SASRIA: Riots and civil unrest insurance in South Africa

During July 2021 South Africa experienced the devastating effects of widespread and violent civil unrest and looting in the provinces of KwaZulu-Natal and Gauteng. This was the largest and most destructive single event of civil unrest in South Africa’s constitutional democratic history. Mass violence and looting, burning of shopping centres and warehouses cost the economy an estimated R50 billion and led to at least 354 deaths.

Liabilities resulting from protest action and civil unrest in South Africa are generally excluded under regular insurance policies, predominantly as a result of the historic prevalence of these events. However, these perils are covered by the South African Special Risks Insurance Association (SASRIA), which offers cover as an extension on most traditional insurance policies.

What is SASRIA cover and what does it indemnify against?

SASRIA is a state-owned, short-term non-life insurer which was formed in 1979 after the events of the Soweto uprisings in apartheid South Africa. It provides specific, special risk cover to individuals, businesses and government entities that own assets within the borders of South Africa. This unique cover insures against risks such as civil unrest and commotion, public disorder, strikes, riots (politically and non-politically motivated) and terrorism. Generally speaking, most insurance companies will not underwrite these risks.

The cover provided by SASRIA includes indemnity for material damage to property and goods in transit, business interruption, and motor and construction risk, but excludes risks such as natural disasters, war, pandemics, theft, personal injuries, liability cover and loss of life (to name a few).

SASRIA cover usually operates by way of an extension to an existing insurance policy, in return for an additional premium. The additional premium amounts to a small percentage of the premium paid to the principal insurer. Accordingly, to be insured against the special risks mentioned above, there must be either an underlying insurance policy in place which includes SASRIA cover as an extension at the time of the event, or a stand-alone SASRIA policy.

SASRIA cover and looting

During the civil unrest, many businesses suffered large losses as a result of looting. Losses of this nature will be covered, but only if the looting occurs as a result of an active event of civil unrest, rioting, or other peril for which SASRIA accepts liability.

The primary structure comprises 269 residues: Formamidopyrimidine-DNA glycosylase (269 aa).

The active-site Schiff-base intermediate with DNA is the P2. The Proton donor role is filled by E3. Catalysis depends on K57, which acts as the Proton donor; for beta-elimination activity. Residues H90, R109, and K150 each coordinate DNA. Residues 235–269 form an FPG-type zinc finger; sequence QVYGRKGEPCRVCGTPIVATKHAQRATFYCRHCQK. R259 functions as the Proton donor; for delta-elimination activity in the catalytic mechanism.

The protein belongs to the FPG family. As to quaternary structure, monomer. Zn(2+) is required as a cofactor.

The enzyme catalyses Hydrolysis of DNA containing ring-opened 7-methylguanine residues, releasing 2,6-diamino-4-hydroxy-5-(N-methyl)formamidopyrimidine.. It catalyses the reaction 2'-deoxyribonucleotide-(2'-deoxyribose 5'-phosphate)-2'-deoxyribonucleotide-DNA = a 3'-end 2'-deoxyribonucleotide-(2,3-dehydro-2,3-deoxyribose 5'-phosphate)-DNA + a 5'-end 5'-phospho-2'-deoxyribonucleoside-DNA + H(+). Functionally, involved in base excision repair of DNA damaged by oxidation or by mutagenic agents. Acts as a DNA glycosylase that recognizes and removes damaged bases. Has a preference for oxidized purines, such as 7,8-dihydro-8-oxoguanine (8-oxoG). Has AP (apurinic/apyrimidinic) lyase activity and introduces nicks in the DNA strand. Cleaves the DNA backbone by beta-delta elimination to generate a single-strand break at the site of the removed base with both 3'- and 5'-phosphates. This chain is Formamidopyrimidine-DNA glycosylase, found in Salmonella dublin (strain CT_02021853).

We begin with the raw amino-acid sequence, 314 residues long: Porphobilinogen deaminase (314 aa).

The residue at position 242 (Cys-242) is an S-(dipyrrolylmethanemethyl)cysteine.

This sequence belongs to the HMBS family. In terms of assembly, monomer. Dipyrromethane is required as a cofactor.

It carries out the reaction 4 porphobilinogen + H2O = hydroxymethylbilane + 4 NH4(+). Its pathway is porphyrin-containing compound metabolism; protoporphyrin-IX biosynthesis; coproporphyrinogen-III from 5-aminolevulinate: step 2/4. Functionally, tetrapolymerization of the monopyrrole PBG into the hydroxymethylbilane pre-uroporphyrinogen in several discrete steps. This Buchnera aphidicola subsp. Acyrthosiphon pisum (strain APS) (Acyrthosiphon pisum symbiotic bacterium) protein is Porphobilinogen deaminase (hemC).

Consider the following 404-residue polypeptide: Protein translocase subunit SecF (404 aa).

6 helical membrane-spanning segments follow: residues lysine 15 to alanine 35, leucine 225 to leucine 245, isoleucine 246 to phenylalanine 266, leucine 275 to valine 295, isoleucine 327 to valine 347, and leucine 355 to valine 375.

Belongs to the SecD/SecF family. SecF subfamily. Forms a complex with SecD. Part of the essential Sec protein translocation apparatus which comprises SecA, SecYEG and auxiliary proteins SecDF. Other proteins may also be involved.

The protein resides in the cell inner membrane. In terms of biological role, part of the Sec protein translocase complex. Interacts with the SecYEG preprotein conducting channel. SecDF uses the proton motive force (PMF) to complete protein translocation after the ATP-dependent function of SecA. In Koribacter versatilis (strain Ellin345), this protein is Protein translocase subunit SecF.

From an insurer’s perspective in South Africa, the cause of a loss is determined by asking what was the "proximate cause" of the loss, and the court will ask two questions to determine whether the looting was caused by the civil unrest. These are:

  1. whether the looting would have happened “but for” the civil unrest, and if so
  2. whether there is a sufficiently close relationship between the civil unrest and the looting to give rise to legal liability, or whether there was some break in the cause of causation.

This approach, adopted in the COVID-19 Business Interruption case of Guardrisk Insurance Co Ltd v Café Cameleon CC [2021], and was applied in the recent case of Blackspear Holdings (Proprietary) Limited vs Bryte Insurance Company Limited and Sasria SOC Limited [2022].

SASRIA’S response to the 2021 civil unrest

Returning to the rioting and civil unrest suffered in South Africa in 2021, this mostly fell within the risk assumed by SASRIA as mentioned above. Any losses suffered as a result of the civil unrest were covered through SASRIA, and by July 2022, it had paid out eighty percent of all lodged claims, which was in excess of ZAR24 billion.

Due to the unprecedented extent of the claims made at the time (in excess of 14,000 claims), SASRIA had to request funds from the National Treasury to stay afloat. Amid some criticism against it, SASRIA was forced to admit that it was not prepared for the events of July 2021, having missed the warning signs in the lead up of the unrest. This was despite having a robust risk analysis programme in place. The political environment which prevails, especially within the ranks of the ruling party, has become a source of instability, and SASRIA will have the task of convincing reinsurers, many of whom are based overseas (and some in the London Market), to continue underwriting these risks.


Most people are unaware of what SASRIA cover is or why it would be relevant to them. However, in the current climate of uncertainty and volatility in South Africa, businesses cannot afford to overlook its benefits.

It is essential in my view to make provision for SASRIA cover, either as a stand-alone policy or preferably as an extension on existing insurance, in order to limit potential loss as a consequence of terrorism, civil unrest, protest, strike or riot action, which is uninsured under a regular insurance policy.

Charlotte Clarke is an associate in Mills & Reeve’s insurance team, and the political violence insurance sub-team. Charlotte is a South African qualified attorney and English qualified solicitor.

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